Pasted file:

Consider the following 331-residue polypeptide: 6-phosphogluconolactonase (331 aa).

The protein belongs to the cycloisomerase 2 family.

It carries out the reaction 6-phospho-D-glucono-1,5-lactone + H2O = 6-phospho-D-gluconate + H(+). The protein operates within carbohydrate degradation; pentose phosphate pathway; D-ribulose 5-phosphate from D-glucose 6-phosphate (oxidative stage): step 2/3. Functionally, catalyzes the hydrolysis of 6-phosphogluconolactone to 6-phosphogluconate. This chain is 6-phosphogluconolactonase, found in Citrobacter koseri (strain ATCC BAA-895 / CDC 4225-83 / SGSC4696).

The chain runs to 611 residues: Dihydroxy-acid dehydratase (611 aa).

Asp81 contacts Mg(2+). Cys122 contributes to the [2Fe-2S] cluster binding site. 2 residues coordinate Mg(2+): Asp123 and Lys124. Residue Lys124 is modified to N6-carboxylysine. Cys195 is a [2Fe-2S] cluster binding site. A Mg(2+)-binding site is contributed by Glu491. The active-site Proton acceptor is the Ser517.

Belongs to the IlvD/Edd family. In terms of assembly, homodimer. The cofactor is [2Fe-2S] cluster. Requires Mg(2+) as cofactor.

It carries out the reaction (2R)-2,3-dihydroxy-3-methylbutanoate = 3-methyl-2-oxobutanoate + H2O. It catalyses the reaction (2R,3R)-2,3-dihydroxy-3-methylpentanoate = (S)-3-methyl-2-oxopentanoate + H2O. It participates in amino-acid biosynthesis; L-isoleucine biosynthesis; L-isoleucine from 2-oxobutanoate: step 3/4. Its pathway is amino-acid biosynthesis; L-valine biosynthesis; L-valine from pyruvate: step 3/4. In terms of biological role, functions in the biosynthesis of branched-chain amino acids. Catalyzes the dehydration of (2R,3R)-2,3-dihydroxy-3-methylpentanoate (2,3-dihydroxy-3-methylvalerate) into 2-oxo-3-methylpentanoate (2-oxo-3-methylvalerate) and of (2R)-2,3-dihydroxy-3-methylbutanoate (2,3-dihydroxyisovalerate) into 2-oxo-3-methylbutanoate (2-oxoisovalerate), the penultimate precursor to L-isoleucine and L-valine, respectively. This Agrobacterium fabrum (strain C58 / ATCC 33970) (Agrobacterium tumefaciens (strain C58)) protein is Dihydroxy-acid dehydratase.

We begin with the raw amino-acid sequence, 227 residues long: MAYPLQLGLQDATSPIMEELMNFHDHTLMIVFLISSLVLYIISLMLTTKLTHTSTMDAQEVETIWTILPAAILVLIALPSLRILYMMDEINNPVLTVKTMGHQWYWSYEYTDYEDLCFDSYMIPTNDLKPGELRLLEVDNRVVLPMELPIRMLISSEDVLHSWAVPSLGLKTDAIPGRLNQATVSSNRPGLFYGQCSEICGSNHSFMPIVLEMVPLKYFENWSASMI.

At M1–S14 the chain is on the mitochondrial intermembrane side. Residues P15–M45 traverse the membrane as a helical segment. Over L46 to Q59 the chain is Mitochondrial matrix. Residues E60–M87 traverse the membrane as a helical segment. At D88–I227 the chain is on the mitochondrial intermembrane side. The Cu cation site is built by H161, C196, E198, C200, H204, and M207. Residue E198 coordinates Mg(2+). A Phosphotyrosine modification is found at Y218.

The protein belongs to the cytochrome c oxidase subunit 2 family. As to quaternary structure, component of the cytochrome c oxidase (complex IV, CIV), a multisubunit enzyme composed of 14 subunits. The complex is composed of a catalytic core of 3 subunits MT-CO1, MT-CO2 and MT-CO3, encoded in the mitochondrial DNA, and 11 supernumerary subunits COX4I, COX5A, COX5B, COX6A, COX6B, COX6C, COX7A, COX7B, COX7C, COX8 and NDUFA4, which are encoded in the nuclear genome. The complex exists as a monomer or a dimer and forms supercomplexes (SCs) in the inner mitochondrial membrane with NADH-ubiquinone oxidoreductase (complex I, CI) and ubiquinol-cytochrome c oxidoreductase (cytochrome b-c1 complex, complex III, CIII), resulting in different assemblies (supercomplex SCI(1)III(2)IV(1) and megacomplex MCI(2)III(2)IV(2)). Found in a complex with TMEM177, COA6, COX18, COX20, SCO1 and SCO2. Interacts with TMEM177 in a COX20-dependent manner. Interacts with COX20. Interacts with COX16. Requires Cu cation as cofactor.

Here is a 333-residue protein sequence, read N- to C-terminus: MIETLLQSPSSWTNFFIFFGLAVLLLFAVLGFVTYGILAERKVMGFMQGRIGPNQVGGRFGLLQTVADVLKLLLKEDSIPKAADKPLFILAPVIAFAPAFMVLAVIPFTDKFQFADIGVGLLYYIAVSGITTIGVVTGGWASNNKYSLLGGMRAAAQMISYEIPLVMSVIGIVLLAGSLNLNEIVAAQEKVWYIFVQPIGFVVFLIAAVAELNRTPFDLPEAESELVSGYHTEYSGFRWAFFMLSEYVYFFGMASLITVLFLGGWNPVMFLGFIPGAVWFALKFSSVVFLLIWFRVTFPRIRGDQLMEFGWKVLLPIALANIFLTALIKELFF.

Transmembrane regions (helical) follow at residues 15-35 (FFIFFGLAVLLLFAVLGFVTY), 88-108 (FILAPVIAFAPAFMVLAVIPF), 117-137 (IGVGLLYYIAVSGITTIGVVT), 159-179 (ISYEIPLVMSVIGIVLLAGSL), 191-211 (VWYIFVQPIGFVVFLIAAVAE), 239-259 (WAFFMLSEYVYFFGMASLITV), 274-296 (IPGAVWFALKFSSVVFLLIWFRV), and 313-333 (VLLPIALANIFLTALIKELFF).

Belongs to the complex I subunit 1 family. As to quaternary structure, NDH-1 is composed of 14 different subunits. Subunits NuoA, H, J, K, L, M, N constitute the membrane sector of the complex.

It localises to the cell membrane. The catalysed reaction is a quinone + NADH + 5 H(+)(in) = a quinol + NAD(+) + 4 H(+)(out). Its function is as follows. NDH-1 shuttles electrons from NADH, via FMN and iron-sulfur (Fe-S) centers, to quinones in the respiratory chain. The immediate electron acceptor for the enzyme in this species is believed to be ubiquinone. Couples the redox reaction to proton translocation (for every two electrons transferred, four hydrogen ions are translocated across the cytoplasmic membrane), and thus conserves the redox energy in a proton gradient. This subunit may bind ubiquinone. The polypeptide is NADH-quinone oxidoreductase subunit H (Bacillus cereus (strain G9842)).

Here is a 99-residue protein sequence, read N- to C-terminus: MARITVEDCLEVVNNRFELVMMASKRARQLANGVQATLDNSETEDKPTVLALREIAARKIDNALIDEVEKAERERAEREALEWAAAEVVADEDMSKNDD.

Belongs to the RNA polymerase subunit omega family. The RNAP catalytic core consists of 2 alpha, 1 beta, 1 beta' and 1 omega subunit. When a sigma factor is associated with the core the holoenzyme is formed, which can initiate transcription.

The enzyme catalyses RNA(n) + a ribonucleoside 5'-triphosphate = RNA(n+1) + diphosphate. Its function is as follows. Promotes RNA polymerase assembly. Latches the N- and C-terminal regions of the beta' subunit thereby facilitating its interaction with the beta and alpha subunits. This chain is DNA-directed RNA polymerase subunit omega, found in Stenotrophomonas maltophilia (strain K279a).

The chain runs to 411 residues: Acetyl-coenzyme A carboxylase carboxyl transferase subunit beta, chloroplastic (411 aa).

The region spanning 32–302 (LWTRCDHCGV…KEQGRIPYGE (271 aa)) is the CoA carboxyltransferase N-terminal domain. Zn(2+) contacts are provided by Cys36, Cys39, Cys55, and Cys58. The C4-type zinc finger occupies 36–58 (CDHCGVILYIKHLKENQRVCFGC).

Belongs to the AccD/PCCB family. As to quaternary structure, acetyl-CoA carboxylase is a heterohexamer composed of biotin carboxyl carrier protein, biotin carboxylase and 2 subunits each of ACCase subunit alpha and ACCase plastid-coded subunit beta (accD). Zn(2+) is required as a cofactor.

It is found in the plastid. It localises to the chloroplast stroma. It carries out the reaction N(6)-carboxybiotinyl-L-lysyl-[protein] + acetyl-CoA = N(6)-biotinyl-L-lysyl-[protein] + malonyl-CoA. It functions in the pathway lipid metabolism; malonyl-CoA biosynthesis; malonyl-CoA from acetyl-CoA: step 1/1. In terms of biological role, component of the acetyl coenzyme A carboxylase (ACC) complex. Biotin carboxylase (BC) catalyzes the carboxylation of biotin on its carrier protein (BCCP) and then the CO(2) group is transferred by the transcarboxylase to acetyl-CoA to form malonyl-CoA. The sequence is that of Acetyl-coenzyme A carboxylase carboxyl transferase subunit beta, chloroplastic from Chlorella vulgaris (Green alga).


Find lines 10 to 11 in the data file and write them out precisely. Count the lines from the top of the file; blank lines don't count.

The protein belongs to the cytochrome c oxidase subunit 2 family. As to quaternary structure, component of the cytochrome c oxidase (complex IV, CIV), a multisubunit enzyme composed of 14 subunits. The complex is composed of a catalytic core of 3 subunits MT-CO1, MT-CO2 and MT-CO3, encoded in the mitochondrial DNA, and 11 supernumerary subunits COX4I, COX5A, COX5B, COX6A, COX6B, COX6C, COX7A, COX7B, COX7C, COX8 and NDUFA4, which are encoded in the nuclear genome. The complex exists as a monomer or a dimer and forms supercomplexes (SCs) in the inner mitochondrial membrane with NADH-ubiquinone oxidoreductase (complex I, CI) and ubiquinol-cytochrome c oxidoreductase (cytochrome b-c1 complex, complex III, CIII), resulting in different assemblies (supercomplex SCI(1)III(2)IV(1) and megacomplex MCI(2)III(2)IV(2)). Found in a complex with TMEM177, COA6, COX18, COX20, SCO1 and SCO2. Interacts with TMEM177 in a COX20-dependent manner. Interacts with COX20. Interacts with COX16. Requires Cu cation as cofactor.

Here is a 333-residue protein sequence, read N- to C-terminus: MIETLLQSPSSWTNFFIFFGLAVLLLFAVLGFVTYGILAERKVMGFMQGRIGPNQVGGRFGLLQTVADVLKLLLKEDSIPKAADKPLFILAPVIAFAPAFMVLAVIPFTDKFQFADIGVGLLYYIAVSGITTIGVVTGGWASNNKYSLLGGMRAAAQMISYEIPLVMSVIGIVLLAGSLNLNEIVAAQEKVWYIFVQPIGFVVFLIAAVAELNRTPFDLPEAESELVSGYHTEYSGFRWAFFMLSEYVYFFGMASLITVLFLGGWNPVMFLGFIPGAVWFALKFSSVVFLLIWFRVTFPRIRGDQLMEFGWKVLLPIALANIFLTALIKELFF.